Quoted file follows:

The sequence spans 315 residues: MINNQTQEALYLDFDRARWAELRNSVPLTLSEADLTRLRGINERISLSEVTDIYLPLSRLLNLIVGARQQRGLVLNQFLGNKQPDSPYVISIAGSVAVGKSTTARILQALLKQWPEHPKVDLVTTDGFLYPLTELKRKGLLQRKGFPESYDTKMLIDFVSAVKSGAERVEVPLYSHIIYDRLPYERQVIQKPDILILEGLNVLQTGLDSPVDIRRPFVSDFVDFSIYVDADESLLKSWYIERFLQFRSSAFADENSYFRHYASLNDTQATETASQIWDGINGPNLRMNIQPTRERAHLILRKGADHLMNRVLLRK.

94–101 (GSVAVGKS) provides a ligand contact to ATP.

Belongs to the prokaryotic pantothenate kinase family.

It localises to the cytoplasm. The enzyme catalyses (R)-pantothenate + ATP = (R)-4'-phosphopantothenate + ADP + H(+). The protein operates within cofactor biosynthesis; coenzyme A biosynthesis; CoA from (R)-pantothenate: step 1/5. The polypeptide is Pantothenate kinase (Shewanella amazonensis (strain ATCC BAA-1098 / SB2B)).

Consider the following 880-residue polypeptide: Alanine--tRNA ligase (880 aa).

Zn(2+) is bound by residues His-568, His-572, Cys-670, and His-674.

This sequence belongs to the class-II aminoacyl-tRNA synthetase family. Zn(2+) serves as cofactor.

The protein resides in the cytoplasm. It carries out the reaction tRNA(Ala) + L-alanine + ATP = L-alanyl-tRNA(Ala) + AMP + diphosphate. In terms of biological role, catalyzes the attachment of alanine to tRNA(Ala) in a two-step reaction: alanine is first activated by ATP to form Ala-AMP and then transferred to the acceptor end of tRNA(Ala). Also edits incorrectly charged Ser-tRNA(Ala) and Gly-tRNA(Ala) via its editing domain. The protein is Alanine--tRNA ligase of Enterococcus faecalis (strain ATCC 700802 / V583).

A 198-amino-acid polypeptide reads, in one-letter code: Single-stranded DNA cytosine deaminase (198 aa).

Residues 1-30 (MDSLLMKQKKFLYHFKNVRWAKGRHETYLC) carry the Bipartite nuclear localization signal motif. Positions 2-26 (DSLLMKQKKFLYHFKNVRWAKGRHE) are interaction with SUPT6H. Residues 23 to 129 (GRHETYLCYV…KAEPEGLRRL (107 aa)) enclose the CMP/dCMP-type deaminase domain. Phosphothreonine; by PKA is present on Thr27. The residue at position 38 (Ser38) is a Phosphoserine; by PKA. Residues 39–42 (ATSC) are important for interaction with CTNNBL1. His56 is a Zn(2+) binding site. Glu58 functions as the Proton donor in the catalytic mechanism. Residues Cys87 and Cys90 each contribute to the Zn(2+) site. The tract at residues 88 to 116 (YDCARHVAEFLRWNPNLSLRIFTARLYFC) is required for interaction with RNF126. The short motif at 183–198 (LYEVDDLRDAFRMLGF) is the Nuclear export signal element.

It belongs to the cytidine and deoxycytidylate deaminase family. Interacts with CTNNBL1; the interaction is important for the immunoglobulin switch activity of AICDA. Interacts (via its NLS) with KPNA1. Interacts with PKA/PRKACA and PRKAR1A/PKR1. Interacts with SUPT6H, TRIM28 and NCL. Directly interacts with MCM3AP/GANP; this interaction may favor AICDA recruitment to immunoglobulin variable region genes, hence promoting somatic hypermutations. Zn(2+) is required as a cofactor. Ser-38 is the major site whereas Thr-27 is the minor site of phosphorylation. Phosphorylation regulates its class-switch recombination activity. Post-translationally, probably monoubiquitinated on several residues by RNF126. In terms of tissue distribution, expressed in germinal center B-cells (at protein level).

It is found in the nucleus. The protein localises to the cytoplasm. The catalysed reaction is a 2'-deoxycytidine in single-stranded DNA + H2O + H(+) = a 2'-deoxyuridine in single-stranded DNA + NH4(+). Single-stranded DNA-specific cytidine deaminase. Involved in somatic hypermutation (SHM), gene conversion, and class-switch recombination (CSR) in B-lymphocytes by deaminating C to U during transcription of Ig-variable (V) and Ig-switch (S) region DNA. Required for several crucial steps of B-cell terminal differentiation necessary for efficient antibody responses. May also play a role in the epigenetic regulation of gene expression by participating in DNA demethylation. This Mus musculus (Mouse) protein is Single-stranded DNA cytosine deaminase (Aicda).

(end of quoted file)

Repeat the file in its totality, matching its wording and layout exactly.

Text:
The sequence spans 315 residues: MINNQTQEALYLDFDRARWAELRNSVPLTLSEADLTRLRGINERISLSEVTDIYLPLSRLLNLIVGARQQRGLVLNQFLGNKQPDSPYVISIAGSVAVGKSTTARILQALLKQWPEHPKVDLVTTDGFLYPLTELKRKGLLQRKGFPESYDTKMLIDFVSAVKSGAERVEVPLYSHIIYDRLPYERQVIQKPDILILEGLNVLQTGLDSPVDIRRPFVSDFVDFSIYVDADESLLKSWYIERFLQFRSSAFADENSYFRHYASLNDTQATETASQIWDGINGPNLRMNIQPTRERAHLILRKGADHLMNRVLLRK.

94–101 (GSVAVGKS) provides a ligand contact to ATP.

Belongs to the prokaryotic pantothenate kinase family.

It localises to the cytoplasm. The enzyme catalyses (R)-pantothenate + ATP = (R)-4'-phosphopantothenate + ADP + H(+). The protein operates within cofactor biosynthesis; coenzyme A biosynthesis; CoA from (R)-pantothenate: step 1/5. The polypeptide is Pantothenate kinase (Shewanella amazonensis (strain ATCC BAA-1098 / SB2B)).

Consider the following 880-residue polypeptide: Alanine--tRNA ligase (880 aa).

Zn(2+) is bound by residues His-568, His-572, Cys-670, and His-674.

This sequence belongs to the class-II aminoacyl-tRNA synthetase family. Zn(2+) serves as cofactor.

The protein resides in the cytoplasm. It carries out the reaction tRNA(Ala) + L-alanine + ATP = L-alanyl-tRNA(Ala) + AMP + diphosphate. In terms of biological role, catalyzes the attachment of alanine to tRNA(Ala) in a two-step reaction: alanine is first activated by ATP to form Ala-AMP and then transferred to the acceptor end of tRNA(Ala). Also edits incorrectly charged Ser-tRNA(Ala) and Gly-tRNA(Ala) via its editing domain. The protein is Alanine--tRNA ligase of Enterococcus faecalis (strain ATCC 700802 / V583).

A 198-amino-acid polypeptide reads, in one-letter code: Single-stranded DNA cytosine deaminase (198 aa).

Residues 1-30 (MDSLLMKQKKFLYHFKNVRWAKGRHETYLC) carry the Bipartite nuclear localization signal motif. Positions 2-26 (DSLLMKQKKFLYHFKNVRWAKGRHE) are interaction with SUPT6H. Residues 23 to 129 (GRHETYLCYV…KAEPEGLRRL (107 aa)) enclose the CMP/dCMP-type deaminase domain. Phosphothreonine; by PKA is present on Thr27. The residue at position 38 (Ser38) is a Phosphoserine; by PKA. Residues 39–42 (ATSC) are important for interaction with CTNNBL1. His56 is a Zn(2+) binding site. Glu58 functions as the Proton donor in the catalytic mechanism. Residues Cys87 and Cys90 each contribute to the Zn(2+) site. The tract at residues 88 to 116 (YDCARHVAEFLRWNPNLSLRIFTARLYFC) is required for interaction with RNF126. The short motif at 183–198 (LYEVDDLRDAFRMLGF) is the Nuclear export signal element.

It belongs to the cytidine and deoxycytidylate deaminase family. Interacts with CTNNBL1; the interaction is important for the immunoglobulin switch activity of AICDA. Interacts (via its NLS) with KPNA1. Interacts with PKA/PRKACA and PRKAR1A/PKR1. Interacts with SUPT6H, TRIM28 and NCL. Directly interacts with MCM3AP/GANP; this interaction may favor AICDA recruitment to immunoglobulin variable region genes, hence promoting somatic hypermutations. Zn(2+) is required as a cofactor. Ser-38 is the major site whereas Thr-27 is the minor site of phosphorylation. Phosphorylation regulates its class-switch recombination activity. Post-translationally, probably monoubiquitinated on several residues by RNF126. In terms of tissue distribution, expressed in germinal center B-cells (at protein level).

It is found in the nucleus. The protein localises to the cytoplasm. The catalysed reaction is a 2'-deoxycytidine in single-stranded DNA + H2O + H(+) = a 2'-deoxyuridine in single-stranded DNA + NH4(+). Single-stranded DNA-specific cytidine deaminase. Involved in somatic hypermutation (SHM), gene conversion, and class-switch recombination (CSR) in B-lymphocytes by deaminating C to U during transcription of Ig-variable (V) and Ig-switch (S) region DNA. Required for several crucial steps of B-cell terminal differentiation necessary for efficient antibody responses. May also play a role in the epigenetic regulation of gene expression by participating in DNA demethylation. This Mus musculus (Mouse) protein is Single-stranded DNA cytosine deaminase (Aicda).